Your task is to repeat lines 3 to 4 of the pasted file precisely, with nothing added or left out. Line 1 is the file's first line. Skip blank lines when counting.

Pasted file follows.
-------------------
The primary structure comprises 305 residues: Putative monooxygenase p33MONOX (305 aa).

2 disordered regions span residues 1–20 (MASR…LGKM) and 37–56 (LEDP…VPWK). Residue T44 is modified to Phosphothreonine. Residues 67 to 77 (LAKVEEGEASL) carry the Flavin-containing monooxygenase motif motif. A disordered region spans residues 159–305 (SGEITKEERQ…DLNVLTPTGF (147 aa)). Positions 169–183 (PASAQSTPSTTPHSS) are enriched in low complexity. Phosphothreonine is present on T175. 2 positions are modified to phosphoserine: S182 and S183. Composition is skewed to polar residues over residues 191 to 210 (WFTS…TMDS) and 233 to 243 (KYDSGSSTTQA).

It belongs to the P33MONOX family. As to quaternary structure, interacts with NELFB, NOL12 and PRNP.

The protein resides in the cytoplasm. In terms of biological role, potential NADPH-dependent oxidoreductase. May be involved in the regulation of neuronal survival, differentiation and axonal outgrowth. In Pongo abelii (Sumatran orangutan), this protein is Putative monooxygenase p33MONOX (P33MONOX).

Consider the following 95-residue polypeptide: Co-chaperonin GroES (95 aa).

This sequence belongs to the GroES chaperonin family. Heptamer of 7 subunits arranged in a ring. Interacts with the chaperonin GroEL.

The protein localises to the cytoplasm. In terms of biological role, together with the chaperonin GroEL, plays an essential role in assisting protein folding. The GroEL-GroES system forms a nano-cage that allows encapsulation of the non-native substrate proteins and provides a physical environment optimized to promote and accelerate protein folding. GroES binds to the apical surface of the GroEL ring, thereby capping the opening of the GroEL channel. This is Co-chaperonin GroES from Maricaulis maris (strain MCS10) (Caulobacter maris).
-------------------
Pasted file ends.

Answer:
It belongs to the P33MONOX family. As to quaternary structure, interacts with NELFB, NOL12 and PRNP.

The protein resides in the cytoplasm. In terms of biological role, potential NADPH-dependent oxidoreductase. May be involved in the regulation of neuronal survival, differentiation and axonal outgrowth. In Pongo abelii (Sumatran orangutan), this protein is Putative monooxygenase p33MONOX (P33MONOX).